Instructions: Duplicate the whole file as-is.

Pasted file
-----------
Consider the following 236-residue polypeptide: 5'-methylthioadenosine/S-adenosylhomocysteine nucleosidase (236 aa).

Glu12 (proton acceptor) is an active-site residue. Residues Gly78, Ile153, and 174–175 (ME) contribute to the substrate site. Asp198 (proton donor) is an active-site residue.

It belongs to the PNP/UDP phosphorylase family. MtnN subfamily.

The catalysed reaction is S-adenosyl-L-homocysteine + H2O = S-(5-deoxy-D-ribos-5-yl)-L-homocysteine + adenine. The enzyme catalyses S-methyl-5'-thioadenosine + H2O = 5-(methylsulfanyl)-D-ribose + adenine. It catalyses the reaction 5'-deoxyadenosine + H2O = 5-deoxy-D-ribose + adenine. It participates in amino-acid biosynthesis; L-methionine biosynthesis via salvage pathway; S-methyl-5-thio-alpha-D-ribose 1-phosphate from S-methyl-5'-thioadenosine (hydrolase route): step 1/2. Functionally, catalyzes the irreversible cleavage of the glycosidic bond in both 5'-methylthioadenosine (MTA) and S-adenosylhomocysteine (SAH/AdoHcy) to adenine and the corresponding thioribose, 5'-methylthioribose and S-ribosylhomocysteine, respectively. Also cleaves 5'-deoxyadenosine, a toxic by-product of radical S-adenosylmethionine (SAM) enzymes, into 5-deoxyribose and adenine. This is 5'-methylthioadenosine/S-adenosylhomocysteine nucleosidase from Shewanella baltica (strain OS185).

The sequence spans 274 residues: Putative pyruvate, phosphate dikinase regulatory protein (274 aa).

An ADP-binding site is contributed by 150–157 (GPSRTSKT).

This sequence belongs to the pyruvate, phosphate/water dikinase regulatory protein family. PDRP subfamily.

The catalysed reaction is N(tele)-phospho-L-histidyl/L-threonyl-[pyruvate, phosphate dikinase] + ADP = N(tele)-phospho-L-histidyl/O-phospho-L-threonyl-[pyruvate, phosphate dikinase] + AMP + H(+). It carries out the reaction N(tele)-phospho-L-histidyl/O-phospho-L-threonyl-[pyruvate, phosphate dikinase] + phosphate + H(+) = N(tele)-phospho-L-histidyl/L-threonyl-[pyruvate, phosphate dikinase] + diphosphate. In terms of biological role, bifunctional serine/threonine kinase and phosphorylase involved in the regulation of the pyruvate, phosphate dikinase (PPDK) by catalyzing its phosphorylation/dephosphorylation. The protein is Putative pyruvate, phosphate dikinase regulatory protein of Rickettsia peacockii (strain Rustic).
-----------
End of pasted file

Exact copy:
Consider the following 236-residue polypeptide: 5'-methylthioadenosine/S-adenosylhomocysteine nucleosidase (236 aa).

Glu12 (proton acceptor) is an active-site residue. Residues Gly78, Ile153, and 174–175 (ME) contribute to the substrate site. Asp198 (proton donor) is an active-site residue.

It belongs to the PNP/UDP phosphorylase family. MtnN subfamily.

The catalysed reaction is S-adenosyl-L-homocysteine + H2O = S-(5-deoxy-D-ribos-5-yl)-L-homocysteine + adenine. The enzyme catalyses S-methyl-5'-thioadenosine + H2O = 5-(methylsulfanyl)-D-ribose + adenine. It catalyses the reaction 5'-deoxyadenosine + H2O = 5-deoxy-D-ribose + adenine. It participates in amino-acid biosynthesis; L-methionine biosynthesis via salvage pathway; S-methyl-5-thio-alpha-D-ribose 1-phosphate from S-methyl-5'-thioadenosine (hydrolase route): step 1/2. Functionally, catalyzes the irreversible cleavage of the glycosidic bond in both 5'-methylthioadenosine (MTA) and S-adenosylhomocysteine (SAH/AdoHcy) to adenine and the corresponding thioribose, 5'-methylthioribose and S-ribosylhomocysteine, respectively. Also cleaves 5'-deoxyadenosine, a toxic by-product of radical S-adenosylmethionine (SAM) enzymes, into 5-deoxyribose and adenine. This is 5'-methylthioadenosine/S-adenosylhomocysteine nucleosidase from Shewanella baltica (strain OS185).

The sequence spans 274 residues: Putative pyruvate, phosphate dikinase regulatory protein (274 aa).

An ADP-binding site is contributed by 150–157 (GPSRTSKT).

This sequence belongs to the pyruvate, phosphate/water dikinase regulatory protein family. PDRP subfamily.

The catalysed reaction is N(tele)-phospho-L-histidyl/L-threonyl-[pyruvate, phosphate dikinase] + ADP = N(tele)-phospho-L-histidyl/O-phospho-L-threonyl-[pyruvate, phosphate dikinase] + AMP + H(+). It carries out the reaction N(tele)-phospho-L-histidyl/O-phospho-L-threonyl-[pyruvate, phosphate dikinase] + phosphate + H(+) = N(tele)-phospho-L-histidyl/L-threonyl-[pyruvate, phosphate dikinase] + diphosphate. In terms of biological role, bifunctional serine/threonine kinase and phosphorylase involved in the regulation of the pyruvate, phosphate dikinase (PPDK) by catalyzing its phosphorylation/dephosphorylation. The protein is Putative pyruvate, phosphate dikinase regulatory protein of Rickettsia peacockii (strain Rustic).